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Members of Congress are right to urge changes to Haiti’s flawed electoral process

It was easy to get wrapped up in the celebrity hype around Wyclef’s candidacy.  He even released a song called Prison for the CEP, protesting the decision of Haiti’s Electoral Council (the CEP) to exclude him from the candidate list. But Wyclef was kept off the ballot for legitimate reasons – his failure to meet Haitian residency requirements, unlike the 14 legitimate political parties that have been excluded from the Parliamentary elections for dubious reasons.  One of these parties, Famni Lavalas, is Haiti’s most popular political party. It has won every election it has contested, and if allowed to participate in the coming election, it would likely beat current President René Préval’s party, Inite.

The reasons for excluding the other 13 parties are unclear, as the CEP, which was hand-picked by President Préval, lacks any transparency and shrugs its obligations to explain its decisions.  Famni Lavalas was supposedly excluded because in the April 2009 Parliamentary elections, the party’s list of candidates did not contain an original signature from party leader President Jean-Bertrand Aristide. The CEP created this requirement at the last minute, knowing that President Aristide was in exile in South Africa and unable to deliver a signature. What does this have to do with November 28, 2010, you ask? The CEP just carried over its decision to exclude from April 2009; Famni Lavalas need not apply to run in November.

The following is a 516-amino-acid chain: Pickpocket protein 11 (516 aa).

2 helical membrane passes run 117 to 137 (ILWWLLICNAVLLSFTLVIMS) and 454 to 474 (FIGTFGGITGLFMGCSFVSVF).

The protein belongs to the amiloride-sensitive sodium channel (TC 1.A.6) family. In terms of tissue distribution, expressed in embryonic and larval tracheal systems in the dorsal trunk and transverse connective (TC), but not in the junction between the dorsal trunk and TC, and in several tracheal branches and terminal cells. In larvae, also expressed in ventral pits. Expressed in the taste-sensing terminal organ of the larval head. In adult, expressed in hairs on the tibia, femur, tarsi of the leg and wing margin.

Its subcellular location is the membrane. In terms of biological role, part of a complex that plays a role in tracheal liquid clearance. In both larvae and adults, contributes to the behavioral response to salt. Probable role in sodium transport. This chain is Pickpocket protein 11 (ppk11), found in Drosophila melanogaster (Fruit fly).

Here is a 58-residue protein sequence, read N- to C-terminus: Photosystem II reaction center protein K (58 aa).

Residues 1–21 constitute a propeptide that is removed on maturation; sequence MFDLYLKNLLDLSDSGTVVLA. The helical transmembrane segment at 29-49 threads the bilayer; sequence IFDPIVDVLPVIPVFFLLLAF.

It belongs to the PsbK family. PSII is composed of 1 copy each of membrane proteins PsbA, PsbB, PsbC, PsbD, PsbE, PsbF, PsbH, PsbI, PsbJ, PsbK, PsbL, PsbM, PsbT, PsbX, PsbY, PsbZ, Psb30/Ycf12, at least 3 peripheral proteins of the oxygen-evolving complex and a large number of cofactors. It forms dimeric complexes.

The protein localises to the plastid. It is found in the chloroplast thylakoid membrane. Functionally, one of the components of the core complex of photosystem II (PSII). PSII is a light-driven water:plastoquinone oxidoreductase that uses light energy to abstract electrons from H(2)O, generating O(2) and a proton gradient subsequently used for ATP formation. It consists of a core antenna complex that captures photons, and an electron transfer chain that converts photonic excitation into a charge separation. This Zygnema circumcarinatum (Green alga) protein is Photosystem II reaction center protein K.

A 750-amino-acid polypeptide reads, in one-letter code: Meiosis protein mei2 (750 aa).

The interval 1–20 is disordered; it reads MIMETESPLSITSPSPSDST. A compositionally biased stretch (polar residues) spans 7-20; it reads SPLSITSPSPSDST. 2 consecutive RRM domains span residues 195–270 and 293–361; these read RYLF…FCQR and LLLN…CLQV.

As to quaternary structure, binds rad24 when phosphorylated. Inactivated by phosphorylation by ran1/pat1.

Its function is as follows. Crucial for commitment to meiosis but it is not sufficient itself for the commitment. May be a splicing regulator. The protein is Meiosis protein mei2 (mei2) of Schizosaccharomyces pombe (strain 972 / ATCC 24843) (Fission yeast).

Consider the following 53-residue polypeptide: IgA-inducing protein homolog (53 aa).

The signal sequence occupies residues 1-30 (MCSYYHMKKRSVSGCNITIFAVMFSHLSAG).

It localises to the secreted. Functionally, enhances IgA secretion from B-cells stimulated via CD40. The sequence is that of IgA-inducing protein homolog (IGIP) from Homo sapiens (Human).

The CEP also fabricated a new requirement to disqualify Famni Lavalas from the Presidential elections.  The head of each party must now register presidential candidates in person.  President Aristide has been kept out of Haiti since 2004 and cannot personally deliver the candidate list.  The exclusion of eligible political parties that rival Préval’s government is intentional and makes it impossible to have fair or credible elections.

The international community has shown an incredible commitment to rebuilding Haiti, but is turning a blind eye to the vital role a free and fair democracy must play in the effort.  Donors pledged $11 billion to invest in Haiti’s reconstruction; former President Bill Clinton heads the Haiti Interim Recovery Commission approving all major development projects; and one out of two Americans gave money to a charity to help Haitians after the earthquake.  But the effectiveness of these investments is threatened by sham elections.

Haiti needs a strong, legitimate government as a foundation for reconstruction and development plans.  As the 45 members of Congress appealed to Secretary Clinton, conferring reconstruction decisions on a government perceived as illegitimate is a recipe for disaster. When Famni Lavalas was excluded in the April 2009 elections, Haitians boycotted the elections and 1/3 of the senate took office with as few as 3% of the vote.  Haitians are already planning another boycott of these elections.  The new President and Parliament could take office without the political support of its people, further weakening the government.

If the Haitian people feel cheated by the election they will quite rightly blame the international community that is funding and assisting with the electoral process.  The millions of ordinary Americans who gave so generously to help the Haitian people should also feel cheated if their money ends up enabling a corrupt political system.

Nicole Phillips, Esq. is a staff attorney for the Institute for Justice and Democracy in Haiti.

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